Jailed Undenge's bail hearing deferred to Wednesday

HARARE - Former Energy minister Samuel Undenge, who was jailed for four years for irregularly issuing out a tender which prejudiced the Zimbabwe Power Company (ZPC) of $12 000, will stay in jail pending a August 1 hearing on his High application for bail.

Undenge, who is represented by Alec Muchadehama, is seeking to be released on bail pending the hearing of his appeal.

Prosecutor Edmore Makoto said yesterday he needed time to respond to the application, which he said he received late Thursday afternoon.

Undenge was jailed after the State managed to prove that sometime in January 2016, Zanu PF MP Psychology Maziwisa and State TV journalist Oscar Pambuka brought a letter to ZPC from the former minister directing ZPC to work with Fruitful Communications at intervals of six months per engagement.

It was further said in court that on March 8, 2016, Maziwisa and Pambuka, intending to defraud ZPC, presented an invoice claiming they had hosted various programmes on Zimbabwe Broadcasting Corporation, National FM and Power FM.

In his appeal, Undenge said Harare regional magistrate Hosea Mujaya, who convicted him, erred in his findings.

“The court a quo further erred and misdirected itself by convicting the Appellant for merely signing a letter that was dictated to him by ... Pambuka, ... Maziwisa and Fruitful Communications.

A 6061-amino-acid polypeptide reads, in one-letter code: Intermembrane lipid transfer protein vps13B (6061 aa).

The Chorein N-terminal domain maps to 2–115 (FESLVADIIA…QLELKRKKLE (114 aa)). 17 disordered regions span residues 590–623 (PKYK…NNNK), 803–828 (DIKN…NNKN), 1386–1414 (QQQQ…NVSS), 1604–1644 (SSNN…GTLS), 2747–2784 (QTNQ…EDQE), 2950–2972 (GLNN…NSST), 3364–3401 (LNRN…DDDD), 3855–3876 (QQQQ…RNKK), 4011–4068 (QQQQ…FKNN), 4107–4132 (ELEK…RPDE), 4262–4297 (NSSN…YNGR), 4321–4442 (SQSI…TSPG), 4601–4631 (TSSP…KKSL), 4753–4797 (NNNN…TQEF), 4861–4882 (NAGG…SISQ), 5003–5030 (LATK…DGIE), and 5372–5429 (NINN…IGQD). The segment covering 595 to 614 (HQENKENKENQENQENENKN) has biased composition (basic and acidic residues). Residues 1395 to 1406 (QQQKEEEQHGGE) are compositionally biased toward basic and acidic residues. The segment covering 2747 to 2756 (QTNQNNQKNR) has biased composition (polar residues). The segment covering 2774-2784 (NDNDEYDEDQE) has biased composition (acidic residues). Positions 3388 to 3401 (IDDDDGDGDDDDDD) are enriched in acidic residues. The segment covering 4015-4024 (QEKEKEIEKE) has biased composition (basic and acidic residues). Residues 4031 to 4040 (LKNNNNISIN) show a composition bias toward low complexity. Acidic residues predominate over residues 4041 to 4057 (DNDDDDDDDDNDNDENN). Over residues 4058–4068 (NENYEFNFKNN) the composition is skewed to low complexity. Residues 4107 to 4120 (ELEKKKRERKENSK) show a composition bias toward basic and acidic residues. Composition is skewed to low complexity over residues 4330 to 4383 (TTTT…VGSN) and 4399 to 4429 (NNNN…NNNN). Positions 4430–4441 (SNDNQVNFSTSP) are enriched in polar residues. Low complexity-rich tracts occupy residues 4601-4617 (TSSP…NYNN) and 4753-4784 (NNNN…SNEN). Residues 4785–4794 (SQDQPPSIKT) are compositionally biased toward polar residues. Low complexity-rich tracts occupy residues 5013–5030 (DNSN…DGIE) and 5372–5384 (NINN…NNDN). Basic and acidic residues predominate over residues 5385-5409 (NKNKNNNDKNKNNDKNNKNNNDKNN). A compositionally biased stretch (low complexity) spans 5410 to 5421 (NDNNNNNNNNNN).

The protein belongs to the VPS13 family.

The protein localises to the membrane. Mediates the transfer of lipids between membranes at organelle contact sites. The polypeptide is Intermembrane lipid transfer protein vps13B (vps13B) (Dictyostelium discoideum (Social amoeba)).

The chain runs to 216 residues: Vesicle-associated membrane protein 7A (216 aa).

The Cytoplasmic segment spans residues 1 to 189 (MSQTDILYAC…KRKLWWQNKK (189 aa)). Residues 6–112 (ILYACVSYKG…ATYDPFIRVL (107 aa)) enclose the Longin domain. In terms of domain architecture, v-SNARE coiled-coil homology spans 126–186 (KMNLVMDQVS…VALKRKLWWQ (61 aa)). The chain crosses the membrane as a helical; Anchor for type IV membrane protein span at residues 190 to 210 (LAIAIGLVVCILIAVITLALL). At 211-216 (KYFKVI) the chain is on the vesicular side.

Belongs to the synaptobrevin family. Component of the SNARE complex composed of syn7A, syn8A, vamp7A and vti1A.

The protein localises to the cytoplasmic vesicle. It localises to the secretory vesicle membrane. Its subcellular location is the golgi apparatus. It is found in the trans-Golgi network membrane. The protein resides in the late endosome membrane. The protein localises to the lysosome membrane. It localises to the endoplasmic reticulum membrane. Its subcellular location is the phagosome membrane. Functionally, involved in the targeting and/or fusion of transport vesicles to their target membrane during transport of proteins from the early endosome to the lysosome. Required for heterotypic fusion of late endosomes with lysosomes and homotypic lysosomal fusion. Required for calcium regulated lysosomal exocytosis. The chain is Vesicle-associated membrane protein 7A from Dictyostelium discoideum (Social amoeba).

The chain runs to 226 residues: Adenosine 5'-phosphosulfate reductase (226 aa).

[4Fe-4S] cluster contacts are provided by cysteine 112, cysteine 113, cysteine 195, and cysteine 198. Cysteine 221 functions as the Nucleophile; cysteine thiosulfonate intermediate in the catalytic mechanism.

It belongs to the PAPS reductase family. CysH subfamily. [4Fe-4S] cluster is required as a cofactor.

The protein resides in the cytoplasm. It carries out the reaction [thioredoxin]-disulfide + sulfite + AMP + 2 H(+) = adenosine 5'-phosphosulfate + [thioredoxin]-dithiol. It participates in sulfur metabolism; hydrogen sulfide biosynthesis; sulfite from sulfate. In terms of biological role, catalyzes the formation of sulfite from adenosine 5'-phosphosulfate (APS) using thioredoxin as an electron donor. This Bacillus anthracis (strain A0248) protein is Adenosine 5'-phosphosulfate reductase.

“The court a quo erred and misdirected itself by ignoring that the letter was motivated by ... Pambuka, ... Maziwisa and Fruitful Communications with an intention to defraud ZPC which actions destroyed appellant’s mens rea and actus reus to commit the offence in question,” Undenge said.

A fundamental principle of criminal law is that a crime consists of both a mental and a physical element. 

Mens rea means a person’s awareness of the fact that his or her conduct is criminal, is the mental element, and actus reus, the act itself, or the physical element.

Undenge argued that none of the essential elements were proven against him, adding that the magistrates’ court placed the onus on him to prove his innocence, when it is the duty of the State to do so.

“The court a quo erred and misdirected itself in imposing a sentence which induces a sense of shock, horror, repulsion and outrage.

“The court further erred in paying lip-service to the mitigating factors of the appellant and choosing instead to dwell on irrelevant factors that were extraneous the record.

“The court also erred in sentencing appellant for offences he had not committed more particularly in that the court chose to sentence appellant on behalf of corrupt people whom the court said were escaping justice,” he said.

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